2. Quilotoa Crater Lake – Ecuador

 

Photograph by Annom

Quilotoa is a water-filled caldera and the most western volcano in the Ecuadorian Andes. The 3 kilometres (2 mi) wide caldera was formed by the collapse of this dacite volcano following a catastrophic VEI-6 eruption about 800 years ago, which produced pyroclastic flows and lahars that reached the Pacific Ocean, and spread an airborne deposit of volcanic ash throughout the northern Andes. The caldera has since accumulated a 250 m (820 ft) deep crater lake, which has a greenish color as a result of dissolved minerals. Fumaroles are found on the lake floor and hot springs occur on the eastern flank of the volcano. [Source]

 

 

3. Crater Lakes in the Albertine Rift – Africa

 

Photograph by Joel Sartore

In a region bursting with people, a few big open spaces remain—like the Rift floor in Queen Elizabeth Park, pocked with crater lakes formed by volcanic explosions. If protected areas hadn’t been set aside in the Albertine Rift from the 1920s to the 1960s, conservationists doubt any large wilderness areas would exist today. [Source]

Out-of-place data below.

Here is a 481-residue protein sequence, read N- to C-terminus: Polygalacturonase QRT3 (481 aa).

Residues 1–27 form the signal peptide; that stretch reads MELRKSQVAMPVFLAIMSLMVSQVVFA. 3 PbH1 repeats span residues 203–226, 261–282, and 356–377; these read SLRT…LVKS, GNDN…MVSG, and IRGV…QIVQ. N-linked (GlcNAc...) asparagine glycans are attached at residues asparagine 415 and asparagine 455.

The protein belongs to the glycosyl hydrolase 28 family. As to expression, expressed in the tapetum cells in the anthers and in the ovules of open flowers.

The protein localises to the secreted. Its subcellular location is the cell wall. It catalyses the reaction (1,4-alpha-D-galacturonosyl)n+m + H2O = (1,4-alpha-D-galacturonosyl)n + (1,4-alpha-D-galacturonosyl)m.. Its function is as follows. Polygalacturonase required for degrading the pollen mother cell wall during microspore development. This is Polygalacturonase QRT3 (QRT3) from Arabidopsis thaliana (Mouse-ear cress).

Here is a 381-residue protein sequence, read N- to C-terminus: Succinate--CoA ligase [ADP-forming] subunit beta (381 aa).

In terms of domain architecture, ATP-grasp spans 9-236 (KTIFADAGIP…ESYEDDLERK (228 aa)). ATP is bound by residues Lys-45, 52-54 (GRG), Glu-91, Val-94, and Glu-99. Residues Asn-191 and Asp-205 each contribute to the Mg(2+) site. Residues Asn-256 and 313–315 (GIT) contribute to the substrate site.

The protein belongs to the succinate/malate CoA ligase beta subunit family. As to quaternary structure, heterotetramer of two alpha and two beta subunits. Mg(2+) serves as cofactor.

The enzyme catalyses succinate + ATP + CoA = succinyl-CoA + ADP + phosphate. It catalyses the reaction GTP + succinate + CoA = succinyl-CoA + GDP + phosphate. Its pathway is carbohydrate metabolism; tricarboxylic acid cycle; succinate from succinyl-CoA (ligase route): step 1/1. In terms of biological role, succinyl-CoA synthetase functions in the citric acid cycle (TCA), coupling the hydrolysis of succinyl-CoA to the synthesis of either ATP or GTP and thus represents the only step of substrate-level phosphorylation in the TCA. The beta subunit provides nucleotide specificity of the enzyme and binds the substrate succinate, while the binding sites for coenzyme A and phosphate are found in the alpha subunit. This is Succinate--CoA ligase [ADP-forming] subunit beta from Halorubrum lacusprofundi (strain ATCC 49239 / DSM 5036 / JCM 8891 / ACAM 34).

The Western Rift, also called the Albertine Rift, is edged by some of the highest mountains in Africa, including the Virunga Mountains, Mitumba Mountains, and Ruwenzori Range. It contains the Rift Valley lakes, which include some of the deepest lakes in the world (up to 1,470 metres (4,800 ft) deep at Lake Tanganyika). Much of this area lies within the boundaries of national parks such as Virunga National Park in the Democratic Republic of Congo, Rwenzori National Park and Queen Elizabeth National Park in Uganda, and Volcanoes National Park in Rwanda. Lake Victoria is considered to be part of the rift valley system although it actually lies between the two branches. All of the African Great Lakes were formed as the result of the rift, and most lie within its rift valley. [Source]